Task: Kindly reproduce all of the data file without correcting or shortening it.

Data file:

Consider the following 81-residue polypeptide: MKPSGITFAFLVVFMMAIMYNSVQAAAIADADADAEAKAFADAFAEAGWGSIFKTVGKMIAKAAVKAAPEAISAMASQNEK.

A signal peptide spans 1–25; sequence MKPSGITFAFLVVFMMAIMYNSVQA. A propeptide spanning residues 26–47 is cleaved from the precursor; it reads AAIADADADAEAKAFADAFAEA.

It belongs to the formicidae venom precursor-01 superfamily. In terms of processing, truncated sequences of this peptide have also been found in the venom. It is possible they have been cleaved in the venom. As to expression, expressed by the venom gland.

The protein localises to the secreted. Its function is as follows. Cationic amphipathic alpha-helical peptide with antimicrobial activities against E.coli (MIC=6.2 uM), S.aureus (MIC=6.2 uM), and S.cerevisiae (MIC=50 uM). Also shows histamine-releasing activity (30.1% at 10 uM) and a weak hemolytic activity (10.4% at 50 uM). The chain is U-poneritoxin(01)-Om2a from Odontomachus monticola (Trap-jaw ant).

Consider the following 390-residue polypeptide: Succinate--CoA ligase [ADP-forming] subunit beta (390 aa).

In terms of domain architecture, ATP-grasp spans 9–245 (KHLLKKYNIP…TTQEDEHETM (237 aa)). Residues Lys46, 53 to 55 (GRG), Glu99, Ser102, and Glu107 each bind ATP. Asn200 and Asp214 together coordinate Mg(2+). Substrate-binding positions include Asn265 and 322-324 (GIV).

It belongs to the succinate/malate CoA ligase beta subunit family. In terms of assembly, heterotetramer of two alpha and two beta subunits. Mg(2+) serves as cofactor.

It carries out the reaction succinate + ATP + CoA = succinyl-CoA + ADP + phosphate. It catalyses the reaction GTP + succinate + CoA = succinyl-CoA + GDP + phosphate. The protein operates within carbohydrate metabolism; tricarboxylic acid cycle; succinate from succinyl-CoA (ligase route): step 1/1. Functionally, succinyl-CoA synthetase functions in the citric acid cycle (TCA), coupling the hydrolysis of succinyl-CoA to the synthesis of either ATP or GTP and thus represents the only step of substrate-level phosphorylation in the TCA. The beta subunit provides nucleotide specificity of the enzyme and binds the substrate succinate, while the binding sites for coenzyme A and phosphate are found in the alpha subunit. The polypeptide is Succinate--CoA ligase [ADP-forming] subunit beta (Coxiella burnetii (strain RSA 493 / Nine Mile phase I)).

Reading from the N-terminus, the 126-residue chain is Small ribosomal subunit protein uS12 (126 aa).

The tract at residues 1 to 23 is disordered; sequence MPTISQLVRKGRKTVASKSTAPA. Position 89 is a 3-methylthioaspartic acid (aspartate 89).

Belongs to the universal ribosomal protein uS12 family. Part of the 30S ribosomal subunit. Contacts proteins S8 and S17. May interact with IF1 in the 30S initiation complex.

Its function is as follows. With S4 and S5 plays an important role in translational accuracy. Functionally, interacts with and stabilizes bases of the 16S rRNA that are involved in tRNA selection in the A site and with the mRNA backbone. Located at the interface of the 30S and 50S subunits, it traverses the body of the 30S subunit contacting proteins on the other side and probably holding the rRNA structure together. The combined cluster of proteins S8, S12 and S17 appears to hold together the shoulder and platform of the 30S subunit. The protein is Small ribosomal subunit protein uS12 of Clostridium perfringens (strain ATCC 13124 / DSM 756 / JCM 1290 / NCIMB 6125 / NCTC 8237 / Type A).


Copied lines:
Consider the following 81-residue polypeptide: MKPSGITFAFLVVFMMAIMYNSVQAAAIADADADAEAKAFADAFAEAGWGSIFKTVGKMIAKAAVKAAPEAISAMASQNEK.

A signal peptide spans 1–25; sequence MKPSGITFAFLVVFMMAIMYNSVQA. A propeptide spanning residues 26–47 is cleaved from the precursor; it reads AAIADADADAEAKAFADAFAEA.

It belongs to the formicidae venom precursor-01 superfamily. In terms of processing, truncated sequences of this peptide have also been found in the venom. It is possible they have been cleaved in the venom. As to expression, expressed by the venom gland.

The protein localises to the secreted. Its function is as follows. Cationic amphipathic alpha-helical peptide with antimicrobial activities against E.coli (MIC=6.2 uM), S.aureus (MIC=6.2 uM), and S.cerevisiae (MIC=50 uM). Also shows histamine-releasing activity (30.1% at 10 uM) and a weak hemolytic activity (10.4% at 50 uM). The chain is U-poneritoxin(01)-Om2a from Odontomachus monticola (Trap-jaw ant).

Consider the following 390-residue polypeptide: Succinate--CoA ligase [ADP-forming] subunit beta (390 aa).

In terms of domain architecture, ATP-grasp spans 9–245 (KHLLKKYNIP…TTQEDEHETM (237 aa)). Residues Lys46, 53 to 55 (GRG), Glu99, Ser102, and Glu107 each bind ATP. Asn200 and Asp214 together coordinate Mg(2+). Substrate-binding positions include Asn265 and 322-324 (GIV).

It belongs to the succinate/malate CoA ligase beta subunit family. In terms of assembly, heterotetramer of two alpha and two beta subunits. Mg(2+) serves as cofactor.

It carries out the reaction succinate + ATP + CoA = succinyl-CoA + ADP + phosphate. It catalyses the reaction GTP + succinate + CoA = succinyl-CoA + GDP + phosphate. The protein operates within carbohydrate metabolism; tricarboxylic acid cycle; succinate from succinyl-CoA (ligase route): step 1/1. Functionally, succinyl-CoA synthetase functions in the citric acid cycle (TCA), coupling the hydrolysis of succinyl-CoA to the synthesis of either ATP or GTP and thus represents the only step of substrate-level phosphorylation in the TCA. The beta subunit provides nucleotide specificity of the enzyme and binds the substrate succinate, while the binding sites for coenzyme A and phosphate are found in the alpha subunit. The polypeptide is Succinate--CoA ligase [ADP-forming] subunit beta (Coxiella burnetii (strain RSA 493 / Nine Mile phase I)).

Reading from the N-terminus, the 126-residue chain is Small ribosomal subunit protein uS12 (126 aa).

The tract at residues 1 to 23 is disordered; sequence MPTISQLVRKGRKTVASKSTAPA. Position 89 is a 3-methylthioaspartic acid (aspartate 89).

Belongs to the universal ribosomal protein uS12 family. Part of the 30S ribosomal subunit. Contacts proteins S8 and S17. May interact with IF1 in the 30S initiation complex.

Its function is as follows. With S4 and S5 plays an important role in translational accuracy. Functionally, interacts with and stabilizes bases of the 16S rRNA that are involved in tRNA selection in the A site and with the mRNA backbone. Located at the interface of the 30S and 50S subunits, it traverses the body of the 30S subunit contacting proteins on the other side and probably holding the rRNA structure together. The combined cluster of proteins S8, S12 and S17 appears to hold together the shoulder and platform of the 30S subunit. The protein is Small ribosomal subunit protein uS12 of Clostridium perfringens (strain ATCC 13124 / DSM 756 / JCM 1290 / NCIMB 6125 / NCTC 8237 / Type A).